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Murder on the Orient Express in real life: The Escape Train, a 13-hour escape room game on a moving train
Organized by the Finnish Railways (VR) and inspired by the 20th Century Fox film Murder on the Orient
Express, the Escape Train took off on its journey across Finland on the evening of the December 13th.
Arguably the longest-running escape room in history, the game lasted for a solid 13 hours and had
several unexpected twists in store for the players. Read on to discover the events of the journey.

The game began much like the film that inspired it, when a group of unusual characters boarded the
train with the players, who soon got a task to solve the murder of a passenger. Whilst interrogating
each passenger, the players solved a series of clever puzzles that included curious gadgets, such as
humidity triggered locks.

However, as soon as the murder mystery began to unravel, the presumably murdered man re-emerged,
perfectly alive. The first phase of the game turned out a red herring, that was merely meant to distract
the players and test their skills.

The two teams then proceeded to a more challenging stage, where twelve sleeping compartment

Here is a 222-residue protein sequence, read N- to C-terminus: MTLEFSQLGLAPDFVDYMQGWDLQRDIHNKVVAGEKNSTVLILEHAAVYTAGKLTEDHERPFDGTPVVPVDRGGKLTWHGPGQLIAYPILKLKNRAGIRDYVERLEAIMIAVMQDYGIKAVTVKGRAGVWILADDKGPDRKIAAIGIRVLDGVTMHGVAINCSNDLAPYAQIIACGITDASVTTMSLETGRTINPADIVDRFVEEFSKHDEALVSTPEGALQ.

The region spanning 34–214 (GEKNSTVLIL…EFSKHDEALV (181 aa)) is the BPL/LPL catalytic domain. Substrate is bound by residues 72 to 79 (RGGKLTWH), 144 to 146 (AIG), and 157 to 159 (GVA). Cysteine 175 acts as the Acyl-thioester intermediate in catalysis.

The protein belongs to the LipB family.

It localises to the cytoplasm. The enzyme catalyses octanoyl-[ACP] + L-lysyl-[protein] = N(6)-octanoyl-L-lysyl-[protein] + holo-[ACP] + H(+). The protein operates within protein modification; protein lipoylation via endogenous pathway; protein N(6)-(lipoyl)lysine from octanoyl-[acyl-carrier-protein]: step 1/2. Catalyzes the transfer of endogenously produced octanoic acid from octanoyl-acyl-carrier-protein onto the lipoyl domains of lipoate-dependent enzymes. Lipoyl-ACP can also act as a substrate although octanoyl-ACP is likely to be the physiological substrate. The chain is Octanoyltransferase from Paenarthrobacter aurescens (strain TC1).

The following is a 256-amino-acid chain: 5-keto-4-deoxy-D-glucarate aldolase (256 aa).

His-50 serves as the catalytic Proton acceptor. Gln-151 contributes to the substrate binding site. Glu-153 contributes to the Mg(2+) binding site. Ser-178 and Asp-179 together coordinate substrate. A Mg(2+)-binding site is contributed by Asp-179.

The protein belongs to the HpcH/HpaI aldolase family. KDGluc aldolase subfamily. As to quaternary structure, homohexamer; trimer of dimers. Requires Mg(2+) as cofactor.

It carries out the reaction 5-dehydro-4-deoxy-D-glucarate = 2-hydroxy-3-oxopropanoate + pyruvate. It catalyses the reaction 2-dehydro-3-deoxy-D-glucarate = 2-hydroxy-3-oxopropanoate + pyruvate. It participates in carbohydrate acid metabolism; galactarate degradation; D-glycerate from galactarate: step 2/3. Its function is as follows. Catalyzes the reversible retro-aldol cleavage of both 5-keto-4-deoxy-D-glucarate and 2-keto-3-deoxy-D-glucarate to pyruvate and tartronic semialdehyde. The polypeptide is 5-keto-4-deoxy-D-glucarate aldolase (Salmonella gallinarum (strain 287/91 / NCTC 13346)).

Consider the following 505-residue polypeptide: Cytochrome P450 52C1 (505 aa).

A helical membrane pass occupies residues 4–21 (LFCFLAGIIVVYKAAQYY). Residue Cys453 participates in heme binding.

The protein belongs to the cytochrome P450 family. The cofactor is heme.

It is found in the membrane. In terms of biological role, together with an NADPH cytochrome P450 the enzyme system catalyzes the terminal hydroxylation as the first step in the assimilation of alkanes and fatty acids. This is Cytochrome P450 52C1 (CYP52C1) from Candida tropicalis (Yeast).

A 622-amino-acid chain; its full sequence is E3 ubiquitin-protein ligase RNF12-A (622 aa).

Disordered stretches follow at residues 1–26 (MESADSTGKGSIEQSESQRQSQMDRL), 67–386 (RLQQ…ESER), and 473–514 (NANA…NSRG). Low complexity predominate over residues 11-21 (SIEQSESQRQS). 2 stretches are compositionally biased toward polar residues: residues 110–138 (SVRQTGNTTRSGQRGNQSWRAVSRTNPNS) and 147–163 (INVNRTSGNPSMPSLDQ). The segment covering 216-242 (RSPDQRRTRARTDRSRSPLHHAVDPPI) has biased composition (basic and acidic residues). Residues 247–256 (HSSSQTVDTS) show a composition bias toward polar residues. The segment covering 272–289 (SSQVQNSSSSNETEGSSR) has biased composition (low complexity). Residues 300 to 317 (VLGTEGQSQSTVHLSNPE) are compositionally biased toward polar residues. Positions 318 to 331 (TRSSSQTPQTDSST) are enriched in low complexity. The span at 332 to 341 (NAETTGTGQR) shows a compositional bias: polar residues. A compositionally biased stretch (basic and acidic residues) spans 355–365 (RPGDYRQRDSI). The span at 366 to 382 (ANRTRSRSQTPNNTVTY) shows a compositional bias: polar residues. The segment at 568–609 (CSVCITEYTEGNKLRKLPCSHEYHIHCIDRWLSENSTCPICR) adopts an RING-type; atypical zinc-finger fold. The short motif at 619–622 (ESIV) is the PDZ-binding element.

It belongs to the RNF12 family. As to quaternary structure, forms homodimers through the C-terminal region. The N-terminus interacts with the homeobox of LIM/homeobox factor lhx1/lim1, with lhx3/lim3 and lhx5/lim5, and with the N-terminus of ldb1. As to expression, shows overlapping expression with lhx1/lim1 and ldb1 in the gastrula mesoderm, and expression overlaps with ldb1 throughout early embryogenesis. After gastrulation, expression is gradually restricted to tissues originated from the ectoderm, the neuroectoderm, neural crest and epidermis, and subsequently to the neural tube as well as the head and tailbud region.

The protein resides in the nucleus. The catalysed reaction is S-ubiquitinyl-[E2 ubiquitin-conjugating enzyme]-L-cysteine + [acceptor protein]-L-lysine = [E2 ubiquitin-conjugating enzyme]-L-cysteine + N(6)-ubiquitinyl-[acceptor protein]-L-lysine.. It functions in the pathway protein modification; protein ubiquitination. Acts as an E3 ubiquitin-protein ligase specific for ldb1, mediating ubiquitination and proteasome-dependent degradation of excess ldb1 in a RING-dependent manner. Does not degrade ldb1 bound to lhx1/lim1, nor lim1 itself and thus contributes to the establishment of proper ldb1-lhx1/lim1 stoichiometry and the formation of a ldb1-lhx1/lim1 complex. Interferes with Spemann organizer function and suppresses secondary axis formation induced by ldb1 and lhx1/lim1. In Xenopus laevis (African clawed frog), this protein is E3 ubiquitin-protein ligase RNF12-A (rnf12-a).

cabins had been transformed into two identical escape games. Here, the teams competed against time,
working their way through six escape rooms as fast as possible. The peculiar turnout of this phase was
that both teams managed to solve their escape cabin complexes within the exact same time.

More unexpected twists were seen in the small hours, when the players were woken to solve the last
tasks together with a member of the opposing team. This phase, aptly titled the Night Games and built
by Recover Laboratory, consisted of interactive encounters, as the players entered a train carriage
that had been transformed into a different dimension by way of live music, performing arts and
contortionists.

The last revelation came at the very end of the game, when the players discovered that one member
from each team had been an undercover actor, and was actually an escape room professional from
InsideOut Games. The role of these undercover players was to support the judges by observing the
teams from within and evaluating their internal performance.

Points were awarded throughout the game for rapidity and solved puzzles. When the scores were
announced in the morning, the game ended in a draw, with both teams earning 29 from a total of 38
points.